Our brain can be one hundred percent involved in whatever we are practicing at the moment and it gets used to it. But, when we get to the gig and face all of the environmental issues that come up in a real-life situation, our brain snaps, and our playing is seriously affected.
This is one of the main reasons we perform better in our practice space than at the gig.
All of those extra elements at the gig are factors we can’t control. However, we can learn how to deal with them or get around them.
So, what can we do?
Pro Tip: Practice Developing “Headroom”
The first and most logical tip I can give you is, go and play more, face your fears and get used to it. And yes, that works great. The more we play and put ourselves into real performing situations the more relaxed and comfortable we get dealing with those issues.
However, There is also one more thing we can do in our practice room to improve that, and it is to build up our brain capacity. Many pros and players I admire talk about this.
They call the concept “Headroom” and it refers to creating space in between what we can do and what it is required to do. The more space there is, the better we are going to perform, even in adverse conditions.
Let me give you an example. Imagine you get a chart with a complex rhythmic passage in the middle of it. The chart says it is going to be performed at 120bpm. So you start practicing the passage at a slower tempo, you get to the 120bpm goal and you master it. You feel you’re ready and stop practicing.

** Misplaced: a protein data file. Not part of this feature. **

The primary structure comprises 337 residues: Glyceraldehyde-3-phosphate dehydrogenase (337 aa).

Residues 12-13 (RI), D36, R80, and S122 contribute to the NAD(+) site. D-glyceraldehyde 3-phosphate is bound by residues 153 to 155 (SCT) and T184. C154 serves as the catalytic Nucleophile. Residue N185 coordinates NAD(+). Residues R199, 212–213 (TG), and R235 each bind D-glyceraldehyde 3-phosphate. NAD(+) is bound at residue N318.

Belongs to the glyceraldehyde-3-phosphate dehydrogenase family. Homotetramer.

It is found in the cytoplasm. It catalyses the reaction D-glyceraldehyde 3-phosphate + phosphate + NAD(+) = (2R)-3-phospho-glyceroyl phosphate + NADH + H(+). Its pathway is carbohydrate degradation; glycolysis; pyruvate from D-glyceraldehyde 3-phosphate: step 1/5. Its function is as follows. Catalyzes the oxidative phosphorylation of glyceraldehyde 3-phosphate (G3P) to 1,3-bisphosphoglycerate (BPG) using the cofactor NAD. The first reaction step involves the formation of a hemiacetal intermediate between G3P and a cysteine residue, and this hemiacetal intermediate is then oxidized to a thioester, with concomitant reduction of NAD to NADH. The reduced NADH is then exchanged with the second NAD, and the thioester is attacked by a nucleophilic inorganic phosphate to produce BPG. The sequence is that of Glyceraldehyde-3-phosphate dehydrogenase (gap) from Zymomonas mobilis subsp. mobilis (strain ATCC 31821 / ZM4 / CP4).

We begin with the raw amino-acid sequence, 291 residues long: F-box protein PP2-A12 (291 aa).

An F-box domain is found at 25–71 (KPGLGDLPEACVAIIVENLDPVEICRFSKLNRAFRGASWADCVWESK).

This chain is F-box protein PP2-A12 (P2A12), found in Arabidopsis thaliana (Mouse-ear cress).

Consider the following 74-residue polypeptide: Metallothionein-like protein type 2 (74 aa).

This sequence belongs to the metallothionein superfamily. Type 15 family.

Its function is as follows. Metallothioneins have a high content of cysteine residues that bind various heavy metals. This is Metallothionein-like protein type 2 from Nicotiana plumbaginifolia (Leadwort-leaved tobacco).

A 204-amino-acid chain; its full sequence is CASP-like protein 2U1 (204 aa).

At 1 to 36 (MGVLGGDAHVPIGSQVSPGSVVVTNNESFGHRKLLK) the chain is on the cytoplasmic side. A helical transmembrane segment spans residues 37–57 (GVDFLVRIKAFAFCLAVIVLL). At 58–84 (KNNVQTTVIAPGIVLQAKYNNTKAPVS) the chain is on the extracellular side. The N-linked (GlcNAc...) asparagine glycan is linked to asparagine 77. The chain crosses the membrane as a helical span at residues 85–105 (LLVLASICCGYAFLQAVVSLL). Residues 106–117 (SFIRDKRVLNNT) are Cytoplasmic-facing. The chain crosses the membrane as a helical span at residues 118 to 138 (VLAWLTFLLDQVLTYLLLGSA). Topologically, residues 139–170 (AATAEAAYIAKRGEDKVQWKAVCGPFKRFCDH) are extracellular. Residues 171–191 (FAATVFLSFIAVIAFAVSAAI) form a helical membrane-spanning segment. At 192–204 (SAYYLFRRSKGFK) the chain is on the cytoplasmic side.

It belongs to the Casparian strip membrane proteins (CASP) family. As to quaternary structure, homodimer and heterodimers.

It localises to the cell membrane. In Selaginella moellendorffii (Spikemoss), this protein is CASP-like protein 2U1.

You get to the gig, you start playing the chart, and the drummer rushes like crazy. So when you get to the complex passage it is no longer 120bpm but 140bpm.
Also, you’re dealing with sound issues from the venues’ PA and the bass player is vibing you. Your brain already surpassed its maximum capacity, and you never practiced the passage at 140bpm. And let’s not even talk about headroom available for you to deal with the gig’s problems. You’re pretty much doomed to failure.
On the other hand, if you practiced having the Headroom concept in mind, you probably took into account all of these possible issues and practiced the chart up to 180bpm.
If you did so, and if the situation described above arises, you still have headroom to play with. Your brain still has the ability to perform, because 140bpm is piece of cake, and you can better deal with the external issues during the gig.
The main idea of this concept is to always practice pushing our boundaries. To prepare ourselves for the worst case scenario. To have the ability to play what it is required, but have headroom in our brain to deal with the external problems most gigs have.
It is hard to single out one specific exercise for this, and it changes depending on the instrument you play and the level of your playing. However, here are some tips to incorporate the Headroom concept into your routine and build your brain capacity to the max, so you can perform even in the worst conditions.